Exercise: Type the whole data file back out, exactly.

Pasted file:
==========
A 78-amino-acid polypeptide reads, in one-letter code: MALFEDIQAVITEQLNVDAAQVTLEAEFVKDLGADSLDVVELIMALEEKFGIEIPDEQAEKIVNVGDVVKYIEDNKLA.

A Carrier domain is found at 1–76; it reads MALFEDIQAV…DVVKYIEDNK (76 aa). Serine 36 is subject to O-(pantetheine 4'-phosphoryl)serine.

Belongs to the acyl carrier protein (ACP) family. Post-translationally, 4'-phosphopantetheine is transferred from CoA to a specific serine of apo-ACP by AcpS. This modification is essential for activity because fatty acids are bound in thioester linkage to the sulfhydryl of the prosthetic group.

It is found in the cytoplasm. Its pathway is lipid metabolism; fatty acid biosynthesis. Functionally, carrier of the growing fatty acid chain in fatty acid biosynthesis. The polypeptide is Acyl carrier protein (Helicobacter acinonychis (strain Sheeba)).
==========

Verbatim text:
A 78-amino-acid polypeptide reads, in one-letter code: MALFEDIQAVITEQLNVDAAQVTLEAEFVKDLGADSLDVVELIMALEEKFGIEIPDEQAEKIVNVGDVVKYIEDNKLA.

A Carrier domain is found at 1–76; it reads MALFEDIQAV…DVVKYIEDNK (76 aa). Serine 36 is subject to O-(pantetheine 4'-phosphoryl)serine.

Belongs to the acyl carrier protein (ACP) family. Post-translationally, 4'-phosphopantetheine is transferred from CoA to a specific serine of apo-ACP by AcpS. This modification is essential for activity because fatty acids are bound in thioester linkage to the sulfhydryl of the prosthetic group.

It is found in the cytoplasm. Its pathway is lipid metabolism; fatty acid biosynthesis. Functionally, carrier of the growing fatty acid chain in fatty acid biosynthesis. The polypeptide is Acyl carrier protein (Helicobacter acinonychis (strain Sheeba)).